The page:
After consulting with the Fulmer family for an hour, I came to the conclusion that there is no other name for the event than hog killin'. And even if there are other choices, the Fulmers will not agree to call it otherwise. The name hog killin' is not meant to be morbid. Although this name implies exactly what happened, it is far from an accurate description of the occasion, and I did not fully understand why the Fulmers were determined to call it by this until the event was over.
A hog killin' is not a regular occurrence on the Fulmer Farmstead, nor does it make for an average day. The Fulmers had been preparing for weeks to harvest two hogs on their horse-drawn produce farm in Richton, Mississippi. Equipment was gathered, a smokehouse was constructed, and several local men were contacted to help with the event since it was the first hog killin' to take place on the farm. News of the event had spread across the community from the customers of Fulmer's General Store, an old-timey general store the family operates. Finally, on the bitter cold morning of February 26, 2013, 10 men arrived at 5:30 am. The forcast had called for a high of only 38 degrees. The cold temperature was necessary to keep the meat from spoiling in the smokehouse.
With small talk and their cups of coffee, the men gathered around the scalder made from half a propane tank. A fire was made to heat the water in the scalder to 140 degrees Fahrenheit. After the hog is killed, the hog is placed in the water for its hair to turn loose. As the water was being heated, a gunshot was heard. The man that had been carrying a .22 rifle all morning had used it for the first hog.
The hog was then hung from a tractor's front-end loader and placed into the scalder. After a few minutes, the hog was lifted high in the air and the men began to gather around it. It was hard to see exactly what these men were doing, but as more men gathered around, I could see they were scraping the hair off the hog. From top to bottom, all of the hair was removed. The hog was then moved to a table to be scraped again for more detailed hair removal.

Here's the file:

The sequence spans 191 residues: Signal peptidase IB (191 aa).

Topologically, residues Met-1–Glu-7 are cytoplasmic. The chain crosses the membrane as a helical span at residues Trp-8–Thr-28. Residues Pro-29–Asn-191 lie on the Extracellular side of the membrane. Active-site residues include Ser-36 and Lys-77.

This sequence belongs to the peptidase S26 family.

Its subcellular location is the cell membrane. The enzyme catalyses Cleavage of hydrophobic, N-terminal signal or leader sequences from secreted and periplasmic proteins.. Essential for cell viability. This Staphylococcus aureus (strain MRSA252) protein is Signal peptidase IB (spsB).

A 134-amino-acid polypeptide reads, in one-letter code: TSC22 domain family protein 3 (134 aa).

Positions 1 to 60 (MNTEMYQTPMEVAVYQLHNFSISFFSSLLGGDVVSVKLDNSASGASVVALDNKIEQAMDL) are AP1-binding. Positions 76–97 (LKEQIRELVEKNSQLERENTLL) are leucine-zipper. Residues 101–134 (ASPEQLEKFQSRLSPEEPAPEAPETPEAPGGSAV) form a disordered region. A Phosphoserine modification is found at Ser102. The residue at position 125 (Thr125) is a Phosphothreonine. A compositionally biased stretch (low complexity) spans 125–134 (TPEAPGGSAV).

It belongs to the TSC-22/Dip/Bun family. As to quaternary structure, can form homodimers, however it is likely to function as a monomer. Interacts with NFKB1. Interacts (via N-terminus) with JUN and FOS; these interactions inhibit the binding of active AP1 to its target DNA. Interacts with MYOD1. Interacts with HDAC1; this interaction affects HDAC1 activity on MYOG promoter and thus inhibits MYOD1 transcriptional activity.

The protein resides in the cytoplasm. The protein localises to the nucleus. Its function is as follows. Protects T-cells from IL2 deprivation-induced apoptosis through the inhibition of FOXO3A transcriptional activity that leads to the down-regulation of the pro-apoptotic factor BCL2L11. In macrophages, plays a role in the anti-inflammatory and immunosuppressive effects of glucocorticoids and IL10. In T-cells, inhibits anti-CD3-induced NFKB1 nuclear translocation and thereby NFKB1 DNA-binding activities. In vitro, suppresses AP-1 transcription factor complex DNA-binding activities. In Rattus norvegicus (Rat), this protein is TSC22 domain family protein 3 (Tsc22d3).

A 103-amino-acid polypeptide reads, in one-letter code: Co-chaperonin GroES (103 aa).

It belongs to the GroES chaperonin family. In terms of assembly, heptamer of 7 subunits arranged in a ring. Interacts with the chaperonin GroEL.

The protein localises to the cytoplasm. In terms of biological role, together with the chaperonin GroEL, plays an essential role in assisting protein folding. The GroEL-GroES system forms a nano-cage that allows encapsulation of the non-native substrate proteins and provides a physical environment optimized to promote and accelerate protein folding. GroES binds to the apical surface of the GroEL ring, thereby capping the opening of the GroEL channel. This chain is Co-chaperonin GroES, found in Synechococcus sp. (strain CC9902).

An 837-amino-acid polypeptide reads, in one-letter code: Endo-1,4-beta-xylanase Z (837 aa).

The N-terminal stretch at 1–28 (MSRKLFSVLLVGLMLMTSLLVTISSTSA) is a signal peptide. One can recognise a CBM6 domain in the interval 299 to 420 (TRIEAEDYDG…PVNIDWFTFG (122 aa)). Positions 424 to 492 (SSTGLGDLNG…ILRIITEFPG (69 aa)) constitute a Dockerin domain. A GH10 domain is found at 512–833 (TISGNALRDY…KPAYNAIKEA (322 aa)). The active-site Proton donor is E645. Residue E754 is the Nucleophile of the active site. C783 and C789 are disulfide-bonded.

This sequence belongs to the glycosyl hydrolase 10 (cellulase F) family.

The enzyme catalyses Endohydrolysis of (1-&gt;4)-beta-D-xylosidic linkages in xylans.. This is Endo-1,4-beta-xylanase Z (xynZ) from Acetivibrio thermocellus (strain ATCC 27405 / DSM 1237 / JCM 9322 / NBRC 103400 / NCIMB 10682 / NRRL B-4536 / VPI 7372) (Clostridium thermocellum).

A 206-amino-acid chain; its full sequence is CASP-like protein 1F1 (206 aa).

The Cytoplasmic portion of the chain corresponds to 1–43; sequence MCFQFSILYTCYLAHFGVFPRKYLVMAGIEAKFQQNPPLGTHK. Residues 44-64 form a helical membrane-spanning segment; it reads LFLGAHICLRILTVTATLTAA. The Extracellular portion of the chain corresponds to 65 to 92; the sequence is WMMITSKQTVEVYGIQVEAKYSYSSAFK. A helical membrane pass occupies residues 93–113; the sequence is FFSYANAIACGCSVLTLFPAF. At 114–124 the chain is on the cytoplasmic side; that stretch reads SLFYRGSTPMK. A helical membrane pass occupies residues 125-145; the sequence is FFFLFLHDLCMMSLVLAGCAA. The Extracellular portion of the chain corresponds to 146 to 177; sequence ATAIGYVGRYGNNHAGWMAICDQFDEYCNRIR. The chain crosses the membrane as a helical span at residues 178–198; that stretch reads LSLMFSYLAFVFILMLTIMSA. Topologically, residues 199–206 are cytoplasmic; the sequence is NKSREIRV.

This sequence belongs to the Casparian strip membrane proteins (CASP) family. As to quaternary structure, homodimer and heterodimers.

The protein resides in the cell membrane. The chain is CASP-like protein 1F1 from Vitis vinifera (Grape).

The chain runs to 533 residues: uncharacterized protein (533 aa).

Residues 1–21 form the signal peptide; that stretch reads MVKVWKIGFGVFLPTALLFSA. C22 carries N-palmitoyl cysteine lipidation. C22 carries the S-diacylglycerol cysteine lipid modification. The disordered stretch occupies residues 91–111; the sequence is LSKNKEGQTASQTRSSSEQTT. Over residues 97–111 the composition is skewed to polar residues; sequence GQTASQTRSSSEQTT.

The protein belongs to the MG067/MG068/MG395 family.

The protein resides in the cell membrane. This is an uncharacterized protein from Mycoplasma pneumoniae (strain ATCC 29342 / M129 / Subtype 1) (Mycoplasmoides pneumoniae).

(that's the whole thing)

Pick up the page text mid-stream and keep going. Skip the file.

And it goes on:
With all of the hair removed, the hog is hung and gutted. The carcass is then split in half, placed on a table, and deboned. The meat is then removed and cut into smaller cubes.
Scales are used to weigh the meat for seasoning, and after grinding and mixing the meat, it is stuffed into an edible casing, the familiar packaging of sausage. Other than sausage, bacon was removed off the ribs in the deboning process, bones are taken and smoked to be used for seasoning, and the head was saved for preparing hog head cheese.
The meat from the hog was then placed into the smokehouse. The Fulmer's smokehouse is a basic wood frame building with a fire built in the center. Hickory wood was lit and then smothered and dispersed for smoke. The meat is not cooked, just smoked. Wooden slats and poles run across the top of the wooden frame, and the meat is draped over the poles for the smoke to surround the meat for 24 hours.
The hog killin' was more than a harvest for meat. Almost 30 people had arrived to help with the event. One man had brought his grandchildren to watch, several people had come by to take pictures and visit, and one man had set-up a fryer to deep-fry the sausage as it was freshly cut. The hog killin' was a community gathering. Afterwards, everyone who had helped was given a portion of the 200 lbs of sausage and bacon.
"It was a chance for people to put a visual to the task that they grew up learning about. People have grown up hearing about a hog killin', and this helps them understand and appreciate their food, and the people around them."Carey Fulmer